The social inequalities between men and women are increasingly questioned by women from quite diverse milieux and waging their fight in various ways. Theoretical positions and forms of struggle which a short time ago still had some credibility, and indeed some importance, have began to be transformed by the breadth of the movement, the resulting debates and analyses, and the active encounter with the labour movement and the parties of the Left. For some people, male domination in the life of our society is the sole important form of oppression and must therefore be an exclusive target of struggle. This position, adopted by some ‘radical feminist’ currents, can even attract bourgeois and petty bourgeois favour, at least when ‘the war of the sexes’ is held up as the only social battle to be waged. For others, by contrast, male domination is the least important form of social oppression, coming a long way behind class exploitation, imperialist domination, and racial segregation. At the extreme—and this was at times the view of some militants and left-wing circles—such domination could wait its time, fated to disappear together with class exploitation, imperialism and racism.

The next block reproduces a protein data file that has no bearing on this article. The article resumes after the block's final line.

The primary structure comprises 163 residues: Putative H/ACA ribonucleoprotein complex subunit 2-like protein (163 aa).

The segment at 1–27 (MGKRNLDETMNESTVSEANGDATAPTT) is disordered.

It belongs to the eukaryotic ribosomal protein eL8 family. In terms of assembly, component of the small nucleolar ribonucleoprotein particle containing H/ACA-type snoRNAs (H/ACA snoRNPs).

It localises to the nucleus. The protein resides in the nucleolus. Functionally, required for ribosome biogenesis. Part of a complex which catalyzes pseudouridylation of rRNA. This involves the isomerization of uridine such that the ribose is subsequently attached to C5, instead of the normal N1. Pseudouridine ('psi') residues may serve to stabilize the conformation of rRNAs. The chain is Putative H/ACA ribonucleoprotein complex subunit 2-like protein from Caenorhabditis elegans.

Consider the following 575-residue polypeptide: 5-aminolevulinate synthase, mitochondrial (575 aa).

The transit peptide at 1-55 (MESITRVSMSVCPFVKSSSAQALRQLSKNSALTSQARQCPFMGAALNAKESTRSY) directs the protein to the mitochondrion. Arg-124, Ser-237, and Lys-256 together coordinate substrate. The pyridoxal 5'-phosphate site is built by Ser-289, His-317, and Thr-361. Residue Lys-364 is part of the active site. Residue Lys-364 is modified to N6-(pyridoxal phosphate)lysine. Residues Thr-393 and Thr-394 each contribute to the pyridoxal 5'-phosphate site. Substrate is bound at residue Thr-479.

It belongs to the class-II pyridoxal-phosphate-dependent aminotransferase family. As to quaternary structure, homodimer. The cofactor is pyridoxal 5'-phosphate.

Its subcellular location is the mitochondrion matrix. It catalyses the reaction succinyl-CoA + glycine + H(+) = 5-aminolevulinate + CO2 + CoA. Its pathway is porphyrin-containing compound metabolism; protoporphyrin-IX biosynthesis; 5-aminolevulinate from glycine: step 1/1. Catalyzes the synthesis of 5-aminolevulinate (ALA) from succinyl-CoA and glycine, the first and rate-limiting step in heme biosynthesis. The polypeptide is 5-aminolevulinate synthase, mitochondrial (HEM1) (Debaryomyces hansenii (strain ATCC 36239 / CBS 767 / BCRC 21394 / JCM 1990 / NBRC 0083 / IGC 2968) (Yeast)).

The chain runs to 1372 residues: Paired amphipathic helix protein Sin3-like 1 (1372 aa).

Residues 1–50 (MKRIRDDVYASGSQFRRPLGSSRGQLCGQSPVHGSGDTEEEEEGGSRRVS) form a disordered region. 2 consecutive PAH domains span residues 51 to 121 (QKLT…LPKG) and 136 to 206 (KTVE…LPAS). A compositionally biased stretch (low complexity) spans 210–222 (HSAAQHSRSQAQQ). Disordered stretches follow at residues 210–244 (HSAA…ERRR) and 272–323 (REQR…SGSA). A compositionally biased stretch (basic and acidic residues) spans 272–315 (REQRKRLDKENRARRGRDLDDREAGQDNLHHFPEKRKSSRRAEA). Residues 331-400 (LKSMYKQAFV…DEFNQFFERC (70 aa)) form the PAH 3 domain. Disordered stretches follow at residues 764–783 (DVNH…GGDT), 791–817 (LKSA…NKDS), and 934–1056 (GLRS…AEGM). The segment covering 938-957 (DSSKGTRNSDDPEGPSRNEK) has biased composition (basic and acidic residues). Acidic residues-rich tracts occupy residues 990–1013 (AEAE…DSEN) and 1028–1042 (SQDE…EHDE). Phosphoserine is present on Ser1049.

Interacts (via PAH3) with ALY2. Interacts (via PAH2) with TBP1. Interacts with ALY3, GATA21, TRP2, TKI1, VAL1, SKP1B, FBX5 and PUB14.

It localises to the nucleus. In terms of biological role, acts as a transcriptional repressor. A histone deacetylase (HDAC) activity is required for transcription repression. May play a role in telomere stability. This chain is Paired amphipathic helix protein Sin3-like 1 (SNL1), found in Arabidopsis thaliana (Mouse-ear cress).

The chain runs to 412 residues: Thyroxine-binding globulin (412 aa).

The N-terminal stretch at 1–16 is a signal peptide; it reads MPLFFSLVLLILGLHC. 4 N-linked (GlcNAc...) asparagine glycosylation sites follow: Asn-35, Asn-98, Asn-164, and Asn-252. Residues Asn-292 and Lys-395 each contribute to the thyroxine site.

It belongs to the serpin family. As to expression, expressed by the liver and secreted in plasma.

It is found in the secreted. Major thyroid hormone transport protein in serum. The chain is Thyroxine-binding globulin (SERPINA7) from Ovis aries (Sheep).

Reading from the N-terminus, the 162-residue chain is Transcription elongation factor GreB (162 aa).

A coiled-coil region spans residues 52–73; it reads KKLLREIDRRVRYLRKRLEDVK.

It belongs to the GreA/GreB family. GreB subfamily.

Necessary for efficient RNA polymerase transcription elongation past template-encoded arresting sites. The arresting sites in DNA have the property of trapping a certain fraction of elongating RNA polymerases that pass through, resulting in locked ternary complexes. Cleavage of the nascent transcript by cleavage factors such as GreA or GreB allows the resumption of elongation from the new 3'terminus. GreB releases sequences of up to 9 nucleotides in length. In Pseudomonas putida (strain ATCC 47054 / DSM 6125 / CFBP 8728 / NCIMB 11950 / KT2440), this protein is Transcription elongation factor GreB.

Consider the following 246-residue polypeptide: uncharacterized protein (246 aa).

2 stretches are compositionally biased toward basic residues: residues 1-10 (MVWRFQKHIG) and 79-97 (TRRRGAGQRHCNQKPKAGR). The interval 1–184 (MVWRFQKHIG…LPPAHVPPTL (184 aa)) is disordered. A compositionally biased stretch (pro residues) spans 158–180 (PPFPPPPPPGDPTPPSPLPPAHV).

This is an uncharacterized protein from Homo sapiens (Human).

Today we can wait no longer: the fight for the social equality of women has become a mass struggle; and it deeply involves the working class, since all the negative consequences of sexual inequality pile up on the shoulders of working women. This demand should be integral to working-class struggle to change society. For all social inequalities, though never coextensive, feed off one another and ultimately benefit the same class; each one, that is, enters into the reproduction of the dominant mode of production, which in our society is the capitalist mode of production. Now, once this has been recognized, it is crucial to pinpoint the real importance, or specific weight, of each social inequality within the hierarchy of causes that shape the functioning and evolution of our society. This requires, first of all, that we should not take one inequality for another, and still less reduce one to another. In each case, therefore, we must establish the specific nature, duration, origin and mode of evolution of the social inequality in question, so that we may uncover its mode of articulation with other inequalities and its real impact on the functioning of our class society. Inequality between the sexes does not exist only in capitalist society: it exists elsewhere and is older than capitalism. In order to analyse it, we must therefore have recourse to the comparative data of anthropology and history.